On challenge exposure of genetically susceptible (Line 7) and genetically resistant (Line 6) chickens to graded doses of Marek’s disease virus, Line 6 chickens were at least 106-fold more resistant to clinical Marek’s disease than Line 7 chickens. Hence, if there was a “threshold” of resistance of Line 6 chickens to the disease, it was not overcome by 106times the dose of Marek’s disease virus required to induce neoplastic response in Line 7. Approximately similar doses of virus were required to induce a precipitating and virus neutralizing antibody response in Lines 6 and 7, indicating that both types of chickens were equally susceptible to infection with Marek’s disease virus. As opposed to the marked resistance of maternal antibody positive Line 6 chickens used above, iffaternal-antibody-negative chickens of this line were highly susceptible to clinical Marek’s disease. Since the genetic homogeneity of maternal antibody positive and maternal antibody negative populations of Line 6 chickens was equivocal, the difference of Marek’s disease susceptibility between the two populations could not with certainty be attributed to maternal antibody alone. Line 7 chickens that survived an infection with Marek’s disease virus produced virus neutralizing antibody as did genetically resistant Line 6 chickens. In many susceptible chickens, the virus neutralizing antibody and nerve lesions coexisted. Agar gel pre-cipitin, immunofluorescent, and virus neutralizing antibody tests on 50 sera from birds inoculated with Marek’s disease virus indicated that virus neutralizing and immunofluorescent tests.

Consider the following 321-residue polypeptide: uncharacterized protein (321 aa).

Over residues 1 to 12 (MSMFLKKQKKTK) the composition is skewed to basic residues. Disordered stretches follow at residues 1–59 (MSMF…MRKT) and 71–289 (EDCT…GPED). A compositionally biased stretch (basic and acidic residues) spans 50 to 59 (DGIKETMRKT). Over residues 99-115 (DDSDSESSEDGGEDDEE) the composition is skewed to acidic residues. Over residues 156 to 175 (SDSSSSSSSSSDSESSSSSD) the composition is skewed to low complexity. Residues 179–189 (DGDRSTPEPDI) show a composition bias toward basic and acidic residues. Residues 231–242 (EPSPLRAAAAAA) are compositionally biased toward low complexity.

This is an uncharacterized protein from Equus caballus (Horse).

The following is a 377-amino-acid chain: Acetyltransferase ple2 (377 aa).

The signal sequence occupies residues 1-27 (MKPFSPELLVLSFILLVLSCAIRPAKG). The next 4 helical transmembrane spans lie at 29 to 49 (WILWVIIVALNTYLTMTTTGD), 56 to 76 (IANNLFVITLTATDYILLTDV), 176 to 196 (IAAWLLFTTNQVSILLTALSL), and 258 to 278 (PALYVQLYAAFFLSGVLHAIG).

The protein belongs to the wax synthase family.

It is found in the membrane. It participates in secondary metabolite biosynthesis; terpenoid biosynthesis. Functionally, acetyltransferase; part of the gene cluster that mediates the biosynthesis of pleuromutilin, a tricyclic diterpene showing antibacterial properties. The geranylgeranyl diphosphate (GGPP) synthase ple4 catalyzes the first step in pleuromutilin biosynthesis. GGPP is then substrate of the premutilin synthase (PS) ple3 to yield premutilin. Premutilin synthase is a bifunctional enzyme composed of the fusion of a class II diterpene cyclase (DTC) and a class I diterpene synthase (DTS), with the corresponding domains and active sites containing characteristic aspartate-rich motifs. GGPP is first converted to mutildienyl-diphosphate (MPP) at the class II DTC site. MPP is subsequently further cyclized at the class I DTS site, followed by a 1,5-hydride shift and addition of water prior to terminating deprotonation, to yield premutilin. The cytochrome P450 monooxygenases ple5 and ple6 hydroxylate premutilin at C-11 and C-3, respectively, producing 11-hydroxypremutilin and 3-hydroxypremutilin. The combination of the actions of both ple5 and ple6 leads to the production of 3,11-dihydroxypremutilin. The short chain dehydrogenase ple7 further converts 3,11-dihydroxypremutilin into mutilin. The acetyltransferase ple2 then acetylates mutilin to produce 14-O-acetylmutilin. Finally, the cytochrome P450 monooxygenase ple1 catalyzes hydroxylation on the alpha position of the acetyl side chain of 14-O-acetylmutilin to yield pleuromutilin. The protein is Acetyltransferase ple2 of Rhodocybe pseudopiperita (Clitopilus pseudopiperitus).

ASJC Scopus subject areas
- Food Animals
- Animal Science and Zoology
- Immunology and Microbiology(all)